Monday, November 1, 2010

When Money Alone Doesn’t Qualify a Buyer


Who should buy this town house? Its owners want not
 just $8.35 million, but also some say in its future.



When we sell or pass down beloved possessions, out of necessity or just desire, we often hope that the new owners will treasure them as much as we did. We want the buyer of that used car we had in college, the one we can’t afford the insurance for, to take as good care of it as we did. Maybe better. We want the friend who gets our old party dresses to party in them, too.
This week’s installment of my column, The Appraisal, visits one owner trying to sell his family’s Greenwich Village town house. But he has some requirements that others may find unusual. The man, a writer who, with his wife, raised their children there, wants the buyers to be artistic, spend time with their children and make this a home for many years. (They also need to be able to afford $8.35 million.) He already turned down some developers and multimillionaires who wanted to renovate the house and flip it for profit. He is still holding out for the right buyer.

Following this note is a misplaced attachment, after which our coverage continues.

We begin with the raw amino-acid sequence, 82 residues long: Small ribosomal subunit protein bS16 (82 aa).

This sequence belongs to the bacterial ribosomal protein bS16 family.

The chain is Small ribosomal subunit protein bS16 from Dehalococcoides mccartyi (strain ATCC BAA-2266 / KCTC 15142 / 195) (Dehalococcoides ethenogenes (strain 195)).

Should sellers add personal opinion about the buyer to their list of considerations? In this still sluggish real estate market, shouldn’t sellers take whatever buyers they can get, especially if the price is high? Are they really in a position to be picky? Should money be the only arbitrator? Have you had any experience selling or buying a property in which personal opinion, or, say, a special rapport or kinship with the other party, had an effect on your decision?


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